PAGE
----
Last week, Nigeria’s President Muhammadu Buhari appended his signature to a bill that amended the country’s Deep Offshore (and Inland Basin Production Sharing Contract) Act. As Nairametrics reported, the Nigerian leader hailed the development as a “landmark moment”, even as he expressed his optimism that the country will, henceforth, be entitled to more of the revenues derived from exploration activities.
A different approach by Nigeria’s competitors
While this was happening, other African oil producers (who also double as Nigeria’s competitors by the way) were busy putting in place conditions to lure oil companies to come and invest in their countries. Reuters reported that the likes of Angola, Cameroon, Gabon, and Ghana were adjusting their terms in order to attract more investments.
Speaking during the just-concluded Africa Oil Week in Cape Town, South Africa, Ghana’s Deputy Energy Minister, Mohammed Amin Adam, acknowledged that his country decided to change strategy because of growing competition in the race to attract investors. In the same vein, Gabon’s Petroleum Minister (Noel Mboumba) was quoted as saying the following:
“We are aware that oil companies have to spend a lot of money. That is why we are careful in the way we design our (terms) to have it as a win-win.”
In specific terms, below are the new approaches that have been adopted (or still being adopted) by other major oil producers across Africa.
- Gabon reduced how much the government will receive from the oil revenue derived from shallow and deepwater concessions. The country also “increased the cost-recovery limits for companies”.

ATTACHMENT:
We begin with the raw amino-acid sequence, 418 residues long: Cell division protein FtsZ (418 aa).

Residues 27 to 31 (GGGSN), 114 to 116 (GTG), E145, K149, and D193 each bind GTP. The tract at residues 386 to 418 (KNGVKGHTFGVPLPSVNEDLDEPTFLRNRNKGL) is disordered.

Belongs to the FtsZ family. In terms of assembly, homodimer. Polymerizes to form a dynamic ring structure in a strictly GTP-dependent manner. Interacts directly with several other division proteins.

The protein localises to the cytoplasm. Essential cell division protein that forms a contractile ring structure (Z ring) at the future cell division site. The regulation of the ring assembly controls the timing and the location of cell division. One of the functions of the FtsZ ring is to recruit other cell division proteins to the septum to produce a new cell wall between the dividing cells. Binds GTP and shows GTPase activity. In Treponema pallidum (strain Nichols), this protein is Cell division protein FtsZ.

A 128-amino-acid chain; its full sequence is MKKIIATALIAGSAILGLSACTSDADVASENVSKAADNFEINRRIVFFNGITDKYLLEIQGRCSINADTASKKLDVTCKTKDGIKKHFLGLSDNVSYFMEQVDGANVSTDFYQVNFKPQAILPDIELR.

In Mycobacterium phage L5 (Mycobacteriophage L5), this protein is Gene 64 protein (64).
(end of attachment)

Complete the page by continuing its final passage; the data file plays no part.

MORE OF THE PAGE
- Cameroon “sweetened” tax terms for oil explorers and made a law making it easier for oil companies to easily make up for the expenses incurred from their exploration activities.
- In Ghana, the government is putting measures in place to ensure that oil companies are given more freedom to explore/drill for oil.
- Angola is also committed to revising its local content laws, even as it privatises some of its oil assets.
Is Nigeria out of touch?
Following Nigeria’s decision to increase the amount oil companies are expected to pay the government, Total Nigeria’s Managing Director, Mike Sangster, made a statement implying that the Nigerian authorities are out of touch with what is happening in the international oil market. According to him, “the continent has to compete for capital with other areas. It’s important that the regulators understand that.”
The role of declining demand and oil prices
Sangster may not be wrong. As the worldwide demand for oil continues to decline, oil majors are becoming more careful about how and where they invest. Therefore, bearing in mind that Nigeria is not the only oil producer in Africa for instance, the chances of these oil majors shifting focus to other areas abound.
By the way, the increasing use of alternative energy around the world has been a major contributory factor to this recorded decline in oil demand. It has even been projected that demand for fossil fuel would decline further in the coming years.
A case for Nigeria…
A closer look at this development will show that the Nigeria government is not totally wrong for demanding more revenue from the oil companies. After all, oil pumped from offshore exploration activities naturally belongs to Nigeria. Without the country’s consent, no exploration can take place.
Moreover, the old revenue sharing model between Nigeria and these companies do not exactly reflect the current realities on ground. As such, they needed to be readjusted, especially now that the country urgently needs to earn more money.